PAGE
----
Lynn
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Various Machines

Postby WandaQuilts » Sun Sep 13, 2009 9:34 am

A-1 is a very good machine, just ask Renae H. or Jamie W. I would certainly make that jump, given the opportunity. Many of us start out with a small frame/domestic machine and realize almost immediately that this is too limiting. Since I did not have a lot in the way of funds, I went with the largest, most economical machine I could find in 2005 (Hinterberg Voyager/stretch frame). Choices were limited then but now there are more than a dozen options aside from the obvious (APQS or Gammil). Nolting is a great company w/a great reputation for customer service and they are now making a machine/frame combo for Hinterberg (released at Paducah/09). HQ16 has upgraded their 16" machine and now have a 24" machine 'Vision'). Most of these new systems come with a built in SR & are upgradable to computer systems. Baby lock now has a longarm; Tin Lizzie has recently made some upgrades and closed out the original systems for $4,995. (a few still available thru dealers). There is a new kid on the block, the home quilting block anyway, ABM Int'l. has been making commercial quilting machines for the textile industry for around 75 yrs and have just jumped into the home market w/2 models.

It really boils down to 2 things (assuming you have the space) and they are: what you can afford and what is most comfortable to you. With all the choices now its like do you want a VW or a Mercedes? Ask yourself some serious questions...are you going to quilt for the public or only for yourself and your BFF? Do you really want a computer to operate the machine or are you an artist who will be happiest doing freehand work? I have lusted after the SLR upgrade ($900.) & now that I have it it really is little help since I love to do SID and have to stop & start about every 5-6". By the time it gets in sync I am stopping! It is great for all over freehand work but I'm better off without it doing SID.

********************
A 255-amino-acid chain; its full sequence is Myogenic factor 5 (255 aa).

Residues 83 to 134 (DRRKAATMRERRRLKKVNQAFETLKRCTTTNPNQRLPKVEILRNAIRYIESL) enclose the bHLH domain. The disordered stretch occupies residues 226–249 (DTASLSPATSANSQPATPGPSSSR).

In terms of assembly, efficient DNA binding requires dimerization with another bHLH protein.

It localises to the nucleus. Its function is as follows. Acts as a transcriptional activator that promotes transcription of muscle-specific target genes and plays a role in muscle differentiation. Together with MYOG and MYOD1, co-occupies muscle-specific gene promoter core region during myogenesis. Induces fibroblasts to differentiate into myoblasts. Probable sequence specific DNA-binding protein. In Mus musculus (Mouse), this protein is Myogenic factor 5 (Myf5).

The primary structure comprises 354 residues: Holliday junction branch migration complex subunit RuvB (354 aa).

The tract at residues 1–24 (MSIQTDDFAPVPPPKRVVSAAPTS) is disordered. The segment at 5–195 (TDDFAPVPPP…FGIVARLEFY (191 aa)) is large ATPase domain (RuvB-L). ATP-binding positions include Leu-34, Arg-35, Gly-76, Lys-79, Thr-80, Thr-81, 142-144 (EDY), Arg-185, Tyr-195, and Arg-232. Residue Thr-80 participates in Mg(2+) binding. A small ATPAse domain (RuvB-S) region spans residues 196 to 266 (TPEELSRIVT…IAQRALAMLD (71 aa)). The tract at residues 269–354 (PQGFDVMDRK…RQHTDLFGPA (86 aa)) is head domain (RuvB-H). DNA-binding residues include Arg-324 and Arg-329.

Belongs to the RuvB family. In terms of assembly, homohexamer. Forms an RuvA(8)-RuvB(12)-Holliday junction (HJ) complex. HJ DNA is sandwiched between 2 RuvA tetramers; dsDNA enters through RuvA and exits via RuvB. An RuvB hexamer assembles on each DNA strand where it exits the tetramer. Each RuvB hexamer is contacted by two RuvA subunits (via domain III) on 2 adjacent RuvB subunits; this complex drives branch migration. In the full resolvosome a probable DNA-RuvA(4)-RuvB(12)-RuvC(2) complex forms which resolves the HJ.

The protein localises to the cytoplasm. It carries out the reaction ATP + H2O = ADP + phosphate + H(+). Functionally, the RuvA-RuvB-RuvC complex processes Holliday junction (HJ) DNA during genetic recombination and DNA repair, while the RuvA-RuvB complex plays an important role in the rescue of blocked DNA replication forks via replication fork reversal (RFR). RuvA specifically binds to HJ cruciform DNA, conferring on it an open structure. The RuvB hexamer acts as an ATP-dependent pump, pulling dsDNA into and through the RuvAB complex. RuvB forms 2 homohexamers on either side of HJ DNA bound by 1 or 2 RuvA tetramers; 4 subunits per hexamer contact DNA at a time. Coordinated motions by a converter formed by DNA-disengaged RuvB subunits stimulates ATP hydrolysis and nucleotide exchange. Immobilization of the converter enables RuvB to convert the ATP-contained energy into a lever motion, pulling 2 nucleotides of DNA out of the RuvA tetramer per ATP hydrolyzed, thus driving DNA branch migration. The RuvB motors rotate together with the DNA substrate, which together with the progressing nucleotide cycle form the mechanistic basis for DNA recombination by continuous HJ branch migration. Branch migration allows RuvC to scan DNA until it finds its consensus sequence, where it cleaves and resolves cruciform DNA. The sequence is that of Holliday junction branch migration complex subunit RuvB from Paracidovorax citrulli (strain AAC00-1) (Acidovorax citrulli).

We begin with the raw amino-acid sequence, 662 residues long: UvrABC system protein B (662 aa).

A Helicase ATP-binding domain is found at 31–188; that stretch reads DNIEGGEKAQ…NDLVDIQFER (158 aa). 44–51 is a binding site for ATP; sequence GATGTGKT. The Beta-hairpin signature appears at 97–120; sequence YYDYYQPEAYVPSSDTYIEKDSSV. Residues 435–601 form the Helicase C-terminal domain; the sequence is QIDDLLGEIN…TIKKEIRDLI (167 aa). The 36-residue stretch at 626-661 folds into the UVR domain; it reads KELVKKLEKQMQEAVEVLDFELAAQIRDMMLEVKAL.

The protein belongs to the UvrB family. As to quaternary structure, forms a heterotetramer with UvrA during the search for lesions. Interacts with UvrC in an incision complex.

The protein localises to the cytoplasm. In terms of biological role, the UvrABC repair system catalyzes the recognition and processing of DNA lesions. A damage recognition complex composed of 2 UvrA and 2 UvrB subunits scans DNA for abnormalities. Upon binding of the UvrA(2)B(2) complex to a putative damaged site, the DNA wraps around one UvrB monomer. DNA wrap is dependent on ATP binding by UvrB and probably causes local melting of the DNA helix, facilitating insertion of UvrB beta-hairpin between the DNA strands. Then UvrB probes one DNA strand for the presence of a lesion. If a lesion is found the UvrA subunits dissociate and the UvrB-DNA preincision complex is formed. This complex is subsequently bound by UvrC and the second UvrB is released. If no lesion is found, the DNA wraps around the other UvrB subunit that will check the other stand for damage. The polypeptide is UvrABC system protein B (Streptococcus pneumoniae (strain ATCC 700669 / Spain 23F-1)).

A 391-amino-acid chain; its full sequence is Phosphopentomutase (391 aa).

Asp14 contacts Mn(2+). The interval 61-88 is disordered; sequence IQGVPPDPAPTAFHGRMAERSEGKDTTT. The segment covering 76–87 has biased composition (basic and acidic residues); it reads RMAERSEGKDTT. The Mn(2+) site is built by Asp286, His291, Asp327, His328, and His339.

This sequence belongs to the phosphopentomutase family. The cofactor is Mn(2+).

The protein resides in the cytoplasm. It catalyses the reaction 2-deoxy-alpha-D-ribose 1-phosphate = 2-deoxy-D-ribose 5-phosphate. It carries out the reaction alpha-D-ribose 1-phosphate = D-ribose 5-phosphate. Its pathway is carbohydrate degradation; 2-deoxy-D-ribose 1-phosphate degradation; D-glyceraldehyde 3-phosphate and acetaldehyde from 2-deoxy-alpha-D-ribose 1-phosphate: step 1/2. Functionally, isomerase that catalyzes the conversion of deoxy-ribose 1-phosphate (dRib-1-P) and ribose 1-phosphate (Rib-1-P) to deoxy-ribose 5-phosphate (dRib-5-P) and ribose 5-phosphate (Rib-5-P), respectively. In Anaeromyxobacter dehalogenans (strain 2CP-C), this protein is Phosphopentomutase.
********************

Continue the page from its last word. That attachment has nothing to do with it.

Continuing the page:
One other bit of advice...be prepared to get intimate with your machine - TAKE THE MAINTENANCE COURSE. Even if you buy the top of the line $40,000. system - there is a learning curve & technicians are not usually local. The more you know about your machine the easier it will be. Shop around and weigh your options/price, quality, service.

Once you have a machine look for an online user group - yahoo has about a zillion. home quilting systems is one and almost every brand has their own group. These are great when it's Friday night and something goes wrong - you can ask advice and get answers from users who have been there.

Now, look for a show where all the systems are strutting their stuff and try em out!
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Postby Franceslovesfabric » Sun Sep 13, 2009 11:38 am

Wanda,
I know what BFF means, but what is SLR and SID?
Frances
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Postby bar7700 » Mon Sep 14, 2009 1:51 pm

Frances.... SID = Stitch in the Ditch

SLR.... I'm clueless on that one!

Barbara
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SLR

Postby snowplow3840 » Mon Sep 14, 2009 3:01 pm

is it stitch length regulator? Just a guess since I am not a long arm user. Ann